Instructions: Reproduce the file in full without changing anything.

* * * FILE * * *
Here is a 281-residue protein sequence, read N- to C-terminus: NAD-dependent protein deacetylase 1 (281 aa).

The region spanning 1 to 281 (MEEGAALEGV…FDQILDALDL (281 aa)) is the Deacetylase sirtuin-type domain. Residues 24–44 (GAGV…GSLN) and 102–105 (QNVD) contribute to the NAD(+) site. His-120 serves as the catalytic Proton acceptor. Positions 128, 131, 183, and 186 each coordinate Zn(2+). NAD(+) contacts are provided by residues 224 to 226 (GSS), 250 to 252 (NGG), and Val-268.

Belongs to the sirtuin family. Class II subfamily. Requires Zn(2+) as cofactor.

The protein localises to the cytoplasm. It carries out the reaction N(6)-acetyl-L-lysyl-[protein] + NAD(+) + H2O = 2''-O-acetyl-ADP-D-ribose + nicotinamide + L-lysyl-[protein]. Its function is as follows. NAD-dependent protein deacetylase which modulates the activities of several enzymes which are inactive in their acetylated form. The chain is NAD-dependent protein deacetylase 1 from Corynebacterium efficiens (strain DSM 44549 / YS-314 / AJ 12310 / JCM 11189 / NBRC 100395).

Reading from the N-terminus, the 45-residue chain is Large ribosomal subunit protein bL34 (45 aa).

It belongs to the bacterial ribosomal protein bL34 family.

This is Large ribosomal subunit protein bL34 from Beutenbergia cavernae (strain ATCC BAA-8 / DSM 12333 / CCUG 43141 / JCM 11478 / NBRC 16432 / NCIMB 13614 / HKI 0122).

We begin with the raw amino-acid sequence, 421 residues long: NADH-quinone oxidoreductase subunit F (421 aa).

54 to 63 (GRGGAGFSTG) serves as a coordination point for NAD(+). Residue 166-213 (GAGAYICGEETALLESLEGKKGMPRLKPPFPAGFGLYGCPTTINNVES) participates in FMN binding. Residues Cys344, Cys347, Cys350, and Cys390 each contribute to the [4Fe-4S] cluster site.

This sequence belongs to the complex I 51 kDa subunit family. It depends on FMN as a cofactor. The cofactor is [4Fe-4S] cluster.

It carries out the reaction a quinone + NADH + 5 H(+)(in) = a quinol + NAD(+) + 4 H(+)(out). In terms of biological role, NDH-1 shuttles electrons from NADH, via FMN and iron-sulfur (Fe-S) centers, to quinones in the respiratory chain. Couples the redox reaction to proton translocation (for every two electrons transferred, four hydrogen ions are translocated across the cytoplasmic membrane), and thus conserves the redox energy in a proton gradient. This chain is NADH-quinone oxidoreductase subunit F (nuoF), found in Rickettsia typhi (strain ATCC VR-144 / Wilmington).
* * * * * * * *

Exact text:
Here is a 281-residue protein sequence, read N- to C-terminus: NAD-dependent protein deacetylase 1 (281 aa).

The region spanning 1 to 281 (MEEGAALEGV…FDQILDALDL (281 aa)) is the Deacetylase sirtuin-type domain. Residues 24–44 (GAGV…GSLN) and 102–105 (QNVD) contribute to the NAD(+) site. His-120 serves as the catalytic Proton acceptor. Positions 128, 131, 183, and 186 each coordinate Zn(2+). NAD(+) contacts are provided by residues 224 to 226 (GSS), 250 to 252 (NGG), and Val-268.

Belongs to the sirtuin family. Class II subfamily. Requires Zn(2+) as cofactor.

The protein localises to the cytoplasm. It carries out the reaction N(6)-acetyl-L-lysyl-[protein] + NAD(+) + H2O = 2''-O-acetyl-ADP-D-ribose + nicotinamide + L-lysyl-[protein]. Its function is as follows. NAD-dependent protein deacetylase which modulates the activities of several enzymes which are inactive in their acetylated form. The chain is NAD-dependent protein deacetylase 1 from Corynebacterium efficiens (strain DSM 44549 / YS-314 / AJ 12310 / JCM 11189 / NBRC 100395).

Reading from the N-terminus, the 45-residue chain is Large ribosomal subunit protein bL34 (45 aa).

It belongs to the bacterial ribosomal protein bL34 family.

This is Large ribosomal subunit protein bL34 from Beutenbergia cavernae (strain ATCC BAA-8 / DSM 12333 / CCUG 43141 / JCM 11478 / NBRC 16432 / NCIMB 13614 / HKI 0122).

We begin with the raw amino-acid sequence, 421 residues long: NADH-quinone oxidoreductase subunit F (421 aa).

54 to 63 (GRGGAGFSTG) serves as a coordination point for NAD(+). Residue 166-213 (GAGAYICGEETALLESLEGKKGMPRLKPPFPAGFGLYGCPTTINNVES) participates in FMN binding. Residues Cys344, Cys347, Cys350, and Cys390 each contribute to the [4Fe-4S] cluster site.

This sequence belongs to the complex I 51 kDa subunit family. It depends on FMN as a cofactor. The cofactor is [4Fe-4S] cluster.

It carries out the reaction a quinone + NADH + 5 H(+)(in) = a quinol + NAD(+) + 4 H(+)(out). In terms of biological role, NDH-1 shuttles electrons from NADH, via FMN and iron-sulfur (Fe-S) centers, to quinones in the respiratory chain. Couples the redox reaction to proton translocation (for every two electrons transferred, four hydrogen ions are translocated across the cytoplasmic membrane), and thus conserves the redox energy in a proton gradient. This chain is NADH-quinone oxidoreductase subunit F (nuoF), found in Rickettsia typhi (strain ATCC VR-144 / Wilmington).